Mighty Joe Young was originally released by RKO Radio Pictures in 1949. Produced
by the same studio that made King Kong, Mighty Joe Young is
described by Halliwell as a rather tired comic-sentimental follow-up to King
Kong with a tedious plot and variable animation but a few endearing
highlights. The new remake has not arrived so I cannot comment on its quality
and I have not noticed any reviews yet but if Horner's music is anything
go by, it should prove big on thrills. It is interesting to note from the
album booklet - sparse on information as usual - that the old well-loved
RKO trademark has been partially restored for this Walt Disney production
(that is without the 'Radio' component on the right hand side of the radio
mast which straddles the globe)
This album does little to dispel the disappointment of Horner's bland score
for Deep Impact in fact the usual Horner weaknesses manifest themselves
and, for this reviewer, there are too few strengths. The biggest disappointment
is the lack of a really memorable theme.
A recent article in Soundtrack magazine defended Horner's borrowings
making the point that all composers are influenced by other composers and
borrow from time to time; this is true and inevitable; however, when a composer
is so consistently accused of borrowing one is forced to take note and when
one is only too well aware, too much of the time, of such borrowings and
has a nagging feeling of "where have I heard that before" at too many other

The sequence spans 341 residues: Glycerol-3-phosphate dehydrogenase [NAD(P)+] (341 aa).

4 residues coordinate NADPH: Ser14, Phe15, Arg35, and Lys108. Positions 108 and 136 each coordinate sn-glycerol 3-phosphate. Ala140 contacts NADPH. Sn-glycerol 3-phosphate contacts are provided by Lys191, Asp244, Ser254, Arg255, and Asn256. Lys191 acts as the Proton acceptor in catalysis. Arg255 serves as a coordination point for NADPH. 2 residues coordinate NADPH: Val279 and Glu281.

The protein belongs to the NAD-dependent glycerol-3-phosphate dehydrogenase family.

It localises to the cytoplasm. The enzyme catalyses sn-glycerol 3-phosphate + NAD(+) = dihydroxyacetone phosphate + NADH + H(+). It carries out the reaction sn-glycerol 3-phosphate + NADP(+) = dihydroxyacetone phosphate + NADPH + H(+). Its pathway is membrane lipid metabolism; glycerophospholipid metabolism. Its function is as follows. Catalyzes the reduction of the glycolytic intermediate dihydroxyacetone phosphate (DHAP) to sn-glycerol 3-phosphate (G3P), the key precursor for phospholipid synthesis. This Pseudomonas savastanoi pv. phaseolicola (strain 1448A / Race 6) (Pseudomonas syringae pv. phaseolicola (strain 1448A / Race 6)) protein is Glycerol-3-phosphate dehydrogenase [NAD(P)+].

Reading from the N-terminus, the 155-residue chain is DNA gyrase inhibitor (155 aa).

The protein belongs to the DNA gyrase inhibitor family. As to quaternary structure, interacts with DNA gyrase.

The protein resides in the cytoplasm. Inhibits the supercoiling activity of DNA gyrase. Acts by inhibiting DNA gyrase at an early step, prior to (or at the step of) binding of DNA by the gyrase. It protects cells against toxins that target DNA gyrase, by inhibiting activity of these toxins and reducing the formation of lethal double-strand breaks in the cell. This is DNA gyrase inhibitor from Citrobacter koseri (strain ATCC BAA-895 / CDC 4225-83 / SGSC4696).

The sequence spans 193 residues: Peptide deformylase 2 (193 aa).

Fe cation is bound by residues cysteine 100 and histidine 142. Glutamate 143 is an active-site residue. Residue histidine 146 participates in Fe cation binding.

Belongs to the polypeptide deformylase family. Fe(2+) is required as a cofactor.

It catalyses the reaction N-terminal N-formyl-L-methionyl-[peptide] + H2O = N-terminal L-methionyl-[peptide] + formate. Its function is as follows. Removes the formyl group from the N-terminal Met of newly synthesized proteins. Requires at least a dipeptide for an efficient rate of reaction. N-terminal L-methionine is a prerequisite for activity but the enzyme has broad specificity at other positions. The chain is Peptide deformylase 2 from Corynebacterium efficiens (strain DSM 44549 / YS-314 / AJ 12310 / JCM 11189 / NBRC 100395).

points, notice must be taken of such criticism.
In this new Mighty Joe Young score the borrowings are, as usual,
frequently from Horner's own preceding scores. Reminders of the metallic
Titanic clashes are much in evidence and those Gaelic pipes occasionally
peer out. The choral music reminds one too much of John Williams's Amistad,
there are echoes of John Barry's Out of Africa, and there are those
clap-clap rhythms of The Truman Show.
On the credit side the music is often very thrilling and sometimes quite
overwhelming and scary. Undoubtedly it serves the screenplay very well in
screwing up tension and excitement. Horner's richly textured score, written
for a large orchestra includes the use of a vast array of drums - ethnic
and conventional - spread right across the sound stage to wonderful effect
with plenty of variety, and the sparingly used electronics nicely evoke the
sounds of the jungle. One of the most attractive cues is the relatively calm
"The Trees" which has an attractive veneer of primitive innocence and evokes
all the colour and life of the rain forest; again this is a tribute to Horner's
(or his orchestrators') evocative skills.
Once again Horner is generous with the quantity of music - its just a pity
that we don't hear something fresh and original that will engage our attention
and linger in our memories.